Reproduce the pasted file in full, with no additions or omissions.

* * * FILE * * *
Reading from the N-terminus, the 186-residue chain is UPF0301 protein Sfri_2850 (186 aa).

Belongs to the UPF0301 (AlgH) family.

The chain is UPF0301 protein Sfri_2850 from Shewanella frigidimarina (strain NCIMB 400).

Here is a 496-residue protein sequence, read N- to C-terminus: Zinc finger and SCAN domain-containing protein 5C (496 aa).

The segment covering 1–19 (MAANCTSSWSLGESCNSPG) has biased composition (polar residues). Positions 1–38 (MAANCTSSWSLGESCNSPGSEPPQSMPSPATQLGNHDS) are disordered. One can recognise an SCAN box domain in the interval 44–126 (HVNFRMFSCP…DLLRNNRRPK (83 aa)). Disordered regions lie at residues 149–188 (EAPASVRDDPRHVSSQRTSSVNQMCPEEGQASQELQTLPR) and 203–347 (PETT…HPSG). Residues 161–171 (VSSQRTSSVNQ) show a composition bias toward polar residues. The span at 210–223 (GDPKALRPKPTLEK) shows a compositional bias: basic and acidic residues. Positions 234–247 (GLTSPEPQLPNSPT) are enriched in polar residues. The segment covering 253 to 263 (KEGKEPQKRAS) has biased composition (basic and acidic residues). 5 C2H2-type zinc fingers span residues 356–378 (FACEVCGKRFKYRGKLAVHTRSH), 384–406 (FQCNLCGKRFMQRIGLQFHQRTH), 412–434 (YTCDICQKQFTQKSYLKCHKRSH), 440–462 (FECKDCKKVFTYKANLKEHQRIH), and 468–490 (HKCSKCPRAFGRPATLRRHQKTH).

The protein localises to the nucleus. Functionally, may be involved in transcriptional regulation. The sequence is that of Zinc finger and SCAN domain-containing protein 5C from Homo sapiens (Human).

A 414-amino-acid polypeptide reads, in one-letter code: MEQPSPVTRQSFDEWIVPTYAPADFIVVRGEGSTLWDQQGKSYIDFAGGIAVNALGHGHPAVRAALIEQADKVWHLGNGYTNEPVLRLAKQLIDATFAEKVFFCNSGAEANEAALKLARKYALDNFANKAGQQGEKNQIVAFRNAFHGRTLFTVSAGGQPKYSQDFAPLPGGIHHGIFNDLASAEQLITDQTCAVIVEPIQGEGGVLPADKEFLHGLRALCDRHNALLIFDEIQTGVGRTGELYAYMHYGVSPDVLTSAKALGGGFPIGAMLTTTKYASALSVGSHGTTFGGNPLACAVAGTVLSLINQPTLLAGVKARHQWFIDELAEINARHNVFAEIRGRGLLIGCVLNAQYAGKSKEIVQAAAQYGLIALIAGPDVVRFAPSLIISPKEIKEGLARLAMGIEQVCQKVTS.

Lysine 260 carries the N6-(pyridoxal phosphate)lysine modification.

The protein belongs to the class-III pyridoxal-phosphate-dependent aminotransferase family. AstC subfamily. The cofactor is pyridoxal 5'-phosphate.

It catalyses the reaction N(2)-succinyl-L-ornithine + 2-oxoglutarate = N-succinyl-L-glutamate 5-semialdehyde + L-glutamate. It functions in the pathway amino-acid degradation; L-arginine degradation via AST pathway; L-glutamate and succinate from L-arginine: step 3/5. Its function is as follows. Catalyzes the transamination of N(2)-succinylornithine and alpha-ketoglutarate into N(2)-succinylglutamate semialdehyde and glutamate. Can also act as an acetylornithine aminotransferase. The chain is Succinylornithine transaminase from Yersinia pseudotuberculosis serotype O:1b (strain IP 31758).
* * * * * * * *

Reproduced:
Reading from the N-terminus, the 186-residue chain is UPF0301 protein Sfri_2850 (186 aa).

Belongs to the UPF0301 (AlgH) family.

The chain is UPF0301 protein Sfri_2850 from Shewanella frigidimarina (strain NCIMB 400).

Here is a 496-residue protein sequence, read N- to C-terminus: Zinc finger and SCAN domain-containing protein 5C (496 aa).

The segment covering 1–19 (MAANCTSSWSLGESCNSPG) has biased composition (polar residues). Positions 1–38 (MAANCTSSWSLGESCNSPGSEPPQSMPSPATQLGNHDS) are disordered. One can recognise an SCAN box domain in the interval 44–126 (HVNFRMFSCP…DLLRNNRRPK (83 aa)). Disordered regions lie at residues 149–188 (EAPASVRDDPRHVSSQRTSSVNQMCPEEGQASQELQTLPR) and 203–347 (PETT…HPSG). Residues 161–171 (VSSQRTSSVNQ) show a composition bias toward polar residues. The span at 210–223 (GDPKALRPKPTLEK) shows a compositional bias: basic and acidic residues. Positions 234–247 (GLTSPEPQLPNSPT) are enriched in polar residues. The segment covering 253 to 263 (KEGKEPQKRAS) has biased composition (basic and acidic residues). 5 C2H2-type zinc fingers span residues 356–378 (FACEVCGKRFKYRGKLAVHTRSH), 384–406 (FQCNLCGKRFMQRIGLQFHQRTH), 412–434 (YTCDICQKQFTQKSYLKCHKRSH), 440–462 (FECKDCKKVFTYKANLKEHQRIH), and 468–490 (HKCSKCPRAFGRPATLRRHQKTH).

The protein localises to the nucleus. Functionally, may be involved in transcriptional regulation. The sequence is that of Zinc finger and SCAN domain-containing protein 5C from Homo sapiens (Human).

A 414-amino-acid polypeptide reads, in one-letter code: MEQPSPVTRQSFDEWIVPTYAPADFIVVRGEGSTLWDQQGKSYIDFAGGIAVNALGHGHPAVRAALIEQADKVWHLGNGYTNEPVLRLAKQLIDATFAEKVFFCNSGAEANEAALKLARKYALDNFANKAGQQGEKNQIVAFRNAFHGRTLFTVSAGGQPKYSQDFAPLPGGIHHGIFNDLASAEQLITDQTCAVIVEPIQGEGGVLPADKEFLHGLRALCDRHNALLIFDEIQTGVGRTGELYAYMHYGVSPDVLTSAKALGGGFPIGAMLTTTKYASALSVGSHGTTFGGNPLACAVAGTVLSLINQPTLLAGVKARHQWFIDELAEINARHNVFAEIRGRGLLIGCVLNAQYAGKSKEIVQAAAQYGLIALIAGPDVVRFAPSLIISPKEIKEGLARLAMGIEQVCQKVTS.

Lysine 260 carries the N6-(pyridoxal phosphate)lysine modification.

The protein belongs to the class-III pyridoxal-phosphate-dependent aminotransferase family. AstC subfamily. The cofactor is pyridoxal 5'-phosphate.

It catalyses the reaction N(2)-succinyl-L-ornithine + 2-oxoglutarate = N-succinyl-L-glutamate 5-semialdehyde + L-glutamate. It functions in the pathway amino-acid degradation; L-arginine degradation via AST pathway; L-glutamate and succinate from L-arginine: step 3/5. Its function is as follows. Catalyzes the transamination of N(2)-succinylornithine and alpha-ketoglutarate into N(2)-succinylglutamate semialdehyde and glutamate. Can also act as an acetylornithine aminotransferase. The chain is Succinylornithine transaminase from Yersinia pseudotuberculosis serotype O:1b (strain IP 31758).